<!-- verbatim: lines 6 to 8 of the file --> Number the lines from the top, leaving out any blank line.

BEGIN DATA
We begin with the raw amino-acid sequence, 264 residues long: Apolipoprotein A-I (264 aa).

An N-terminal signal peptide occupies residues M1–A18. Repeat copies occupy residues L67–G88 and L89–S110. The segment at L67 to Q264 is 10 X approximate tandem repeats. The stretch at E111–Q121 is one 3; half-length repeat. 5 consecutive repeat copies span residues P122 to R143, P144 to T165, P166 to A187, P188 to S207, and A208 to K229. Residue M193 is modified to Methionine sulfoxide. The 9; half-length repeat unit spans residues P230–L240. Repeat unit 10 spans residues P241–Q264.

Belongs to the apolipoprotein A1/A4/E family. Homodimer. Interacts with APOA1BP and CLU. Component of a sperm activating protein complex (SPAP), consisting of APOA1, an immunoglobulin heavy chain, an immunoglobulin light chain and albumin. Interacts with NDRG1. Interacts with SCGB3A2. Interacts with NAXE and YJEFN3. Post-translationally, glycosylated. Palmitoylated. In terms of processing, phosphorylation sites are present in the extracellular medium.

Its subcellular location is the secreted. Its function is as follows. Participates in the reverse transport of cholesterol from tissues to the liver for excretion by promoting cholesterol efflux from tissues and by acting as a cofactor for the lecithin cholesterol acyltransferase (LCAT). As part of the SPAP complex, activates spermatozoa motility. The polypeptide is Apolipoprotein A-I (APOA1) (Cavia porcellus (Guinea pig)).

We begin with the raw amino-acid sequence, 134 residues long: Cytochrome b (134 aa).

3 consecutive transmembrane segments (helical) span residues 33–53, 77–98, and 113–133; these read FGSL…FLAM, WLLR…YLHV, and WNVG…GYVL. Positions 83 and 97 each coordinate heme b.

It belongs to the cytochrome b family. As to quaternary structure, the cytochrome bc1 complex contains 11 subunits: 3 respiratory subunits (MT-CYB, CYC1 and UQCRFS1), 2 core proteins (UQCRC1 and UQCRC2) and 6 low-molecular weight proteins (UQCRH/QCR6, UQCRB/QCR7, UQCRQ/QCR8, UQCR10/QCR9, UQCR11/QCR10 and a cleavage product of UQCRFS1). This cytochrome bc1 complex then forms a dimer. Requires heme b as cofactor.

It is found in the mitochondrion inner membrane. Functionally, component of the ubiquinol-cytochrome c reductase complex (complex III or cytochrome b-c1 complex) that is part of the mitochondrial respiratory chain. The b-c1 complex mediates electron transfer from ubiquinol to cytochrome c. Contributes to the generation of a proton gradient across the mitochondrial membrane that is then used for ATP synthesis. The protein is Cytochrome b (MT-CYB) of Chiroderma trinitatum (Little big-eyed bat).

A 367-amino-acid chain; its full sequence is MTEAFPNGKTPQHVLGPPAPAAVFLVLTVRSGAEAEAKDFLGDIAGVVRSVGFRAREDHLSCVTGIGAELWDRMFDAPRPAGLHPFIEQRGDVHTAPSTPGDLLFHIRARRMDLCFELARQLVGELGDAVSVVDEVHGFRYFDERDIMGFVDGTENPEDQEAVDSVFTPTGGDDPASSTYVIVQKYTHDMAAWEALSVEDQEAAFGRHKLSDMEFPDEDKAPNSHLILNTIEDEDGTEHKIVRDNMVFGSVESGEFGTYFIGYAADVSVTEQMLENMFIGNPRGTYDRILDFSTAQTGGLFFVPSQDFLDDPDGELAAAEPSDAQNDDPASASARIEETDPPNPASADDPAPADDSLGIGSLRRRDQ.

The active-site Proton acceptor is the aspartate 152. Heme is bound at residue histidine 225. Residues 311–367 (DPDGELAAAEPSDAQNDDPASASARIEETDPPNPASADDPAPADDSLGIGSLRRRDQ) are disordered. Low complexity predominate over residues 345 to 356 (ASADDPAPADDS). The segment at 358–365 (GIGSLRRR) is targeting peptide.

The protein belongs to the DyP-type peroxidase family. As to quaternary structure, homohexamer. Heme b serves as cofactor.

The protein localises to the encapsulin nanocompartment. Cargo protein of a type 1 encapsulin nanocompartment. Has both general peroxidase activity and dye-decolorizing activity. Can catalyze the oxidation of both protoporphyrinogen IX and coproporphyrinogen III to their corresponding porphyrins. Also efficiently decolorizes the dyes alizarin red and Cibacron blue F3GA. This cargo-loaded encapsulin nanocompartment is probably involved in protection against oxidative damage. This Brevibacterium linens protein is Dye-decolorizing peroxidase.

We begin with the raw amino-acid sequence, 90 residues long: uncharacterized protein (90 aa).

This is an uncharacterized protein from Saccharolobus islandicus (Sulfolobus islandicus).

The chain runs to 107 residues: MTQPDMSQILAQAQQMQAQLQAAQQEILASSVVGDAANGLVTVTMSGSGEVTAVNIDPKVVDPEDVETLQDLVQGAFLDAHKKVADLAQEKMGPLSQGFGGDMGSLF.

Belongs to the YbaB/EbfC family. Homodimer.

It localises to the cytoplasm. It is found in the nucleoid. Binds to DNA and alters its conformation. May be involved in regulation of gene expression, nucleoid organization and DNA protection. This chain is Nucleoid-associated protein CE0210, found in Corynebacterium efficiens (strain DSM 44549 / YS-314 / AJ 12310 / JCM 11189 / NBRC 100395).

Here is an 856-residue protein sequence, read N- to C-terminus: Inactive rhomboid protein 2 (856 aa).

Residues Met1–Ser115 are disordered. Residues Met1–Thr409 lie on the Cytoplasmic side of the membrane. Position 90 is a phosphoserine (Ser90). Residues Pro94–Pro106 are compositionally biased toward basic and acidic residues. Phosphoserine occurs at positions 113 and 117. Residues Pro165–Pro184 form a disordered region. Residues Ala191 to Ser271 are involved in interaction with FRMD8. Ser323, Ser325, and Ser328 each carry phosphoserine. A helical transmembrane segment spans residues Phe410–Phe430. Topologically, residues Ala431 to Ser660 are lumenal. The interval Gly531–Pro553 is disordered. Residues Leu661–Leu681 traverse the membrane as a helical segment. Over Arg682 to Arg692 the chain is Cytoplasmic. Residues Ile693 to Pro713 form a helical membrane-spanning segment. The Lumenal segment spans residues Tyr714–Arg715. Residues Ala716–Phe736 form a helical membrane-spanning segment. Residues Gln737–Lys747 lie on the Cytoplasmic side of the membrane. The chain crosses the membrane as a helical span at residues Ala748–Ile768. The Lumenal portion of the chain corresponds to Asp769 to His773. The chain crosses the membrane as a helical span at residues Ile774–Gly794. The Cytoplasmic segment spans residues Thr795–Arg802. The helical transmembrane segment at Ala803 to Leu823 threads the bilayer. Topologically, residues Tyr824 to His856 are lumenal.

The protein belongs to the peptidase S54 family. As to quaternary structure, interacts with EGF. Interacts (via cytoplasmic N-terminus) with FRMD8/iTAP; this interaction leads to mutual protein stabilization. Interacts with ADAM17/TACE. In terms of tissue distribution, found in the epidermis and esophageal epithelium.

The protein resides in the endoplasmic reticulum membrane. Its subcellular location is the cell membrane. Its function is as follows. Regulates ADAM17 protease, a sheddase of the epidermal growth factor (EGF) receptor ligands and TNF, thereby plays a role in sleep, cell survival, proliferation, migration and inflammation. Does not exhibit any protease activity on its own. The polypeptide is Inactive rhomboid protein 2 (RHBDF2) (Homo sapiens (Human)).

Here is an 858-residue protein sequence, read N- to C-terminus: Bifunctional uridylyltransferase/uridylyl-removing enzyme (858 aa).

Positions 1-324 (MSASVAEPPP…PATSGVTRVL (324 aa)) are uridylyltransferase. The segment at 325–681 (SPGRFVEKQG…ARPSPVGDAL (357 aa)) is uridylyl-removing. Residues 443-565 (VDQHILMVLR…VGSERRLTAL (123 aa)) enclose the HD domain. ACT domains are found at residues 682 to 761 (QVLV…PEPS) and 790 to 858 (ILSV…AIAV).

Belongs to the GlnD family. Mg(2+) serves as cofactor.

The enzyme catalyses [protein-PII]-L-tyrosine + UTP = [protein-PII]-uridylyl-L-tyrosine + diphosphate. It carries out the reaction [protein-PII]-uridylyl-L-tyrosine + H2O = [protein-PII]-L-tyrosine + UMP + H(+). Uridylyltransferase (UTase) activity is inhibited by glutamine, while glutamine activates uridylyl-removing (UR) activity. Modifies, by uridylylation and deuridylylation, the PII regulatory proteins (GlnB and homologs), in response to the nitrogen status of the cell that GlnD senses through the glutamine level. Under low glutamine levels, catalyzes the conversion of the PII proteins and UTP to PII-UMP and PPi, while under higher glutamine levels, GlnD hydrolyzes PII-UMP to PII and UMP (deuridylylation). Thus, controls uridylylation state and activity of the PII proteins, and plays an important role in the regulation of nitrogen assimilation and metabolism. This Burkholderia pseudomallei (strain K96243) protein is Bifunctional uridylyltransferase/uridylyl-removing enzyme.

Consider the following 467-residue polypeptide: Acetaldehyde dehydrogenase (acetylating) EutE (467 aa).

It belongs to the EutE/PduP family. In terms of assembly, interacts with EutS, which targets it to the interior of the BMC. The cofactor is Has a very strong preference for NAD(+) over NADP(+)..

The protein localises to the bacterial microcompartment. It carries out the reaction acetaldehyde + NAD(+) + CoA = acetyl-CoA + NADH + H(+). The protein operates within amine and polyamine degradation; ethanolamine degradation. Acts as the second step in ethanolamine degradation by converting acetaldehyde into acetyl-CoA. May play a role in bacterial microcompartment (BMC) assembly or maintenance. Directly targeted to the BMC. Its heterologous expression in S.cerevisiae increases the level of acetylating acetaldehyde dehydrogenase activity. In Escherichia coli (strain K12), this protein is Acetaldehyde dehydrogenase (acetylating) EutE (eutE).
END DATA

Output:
3 consecutive transmembrane segments (helical) span residues 33–53, 77–98, and 113–133; these read FGSL…FLAM, WLLR…YLHV, and WNVG…GYVL. Positions 83 and 97 each coordinate heme b.

It belongs to the cytochrome b family. As to quaternary structure, the cytochrome bc1 complex contains 11 subunits: 3 respiratory subunits (MT-CYB, CYC1 and UQCRFS1), 2 core proteins (UQCRC1 and UQCRC2) and 6 low-molecular weight proteins (UQCRH/QCR6, UQCRB/QCR7, UQCRQ/QCR8, UQCR10/QCR9, UQCR11/QCR10 and a cleavage product of UQCRFS1). This cytochrome bc1 complex then forms a dimer. Requires heme b as cofactor.

It is found in the mitochondrion inner membrane. Functionally, component of the ubiquinol-cytochrome c reductase complex (complex III or cytochrome b-c1 complex) that is part of the mitochondrial respiratory chain. The b-c1 complex mediates electron transfer from ubiquinol to cytochrome c. Contributes to the generation of a proton gradient across the mitochondrial membrane that is then used for ATP synthesis. The protein is Cytochrome b (MT-CYB) of Chiroderma trinitatum (Little big-eyed bat).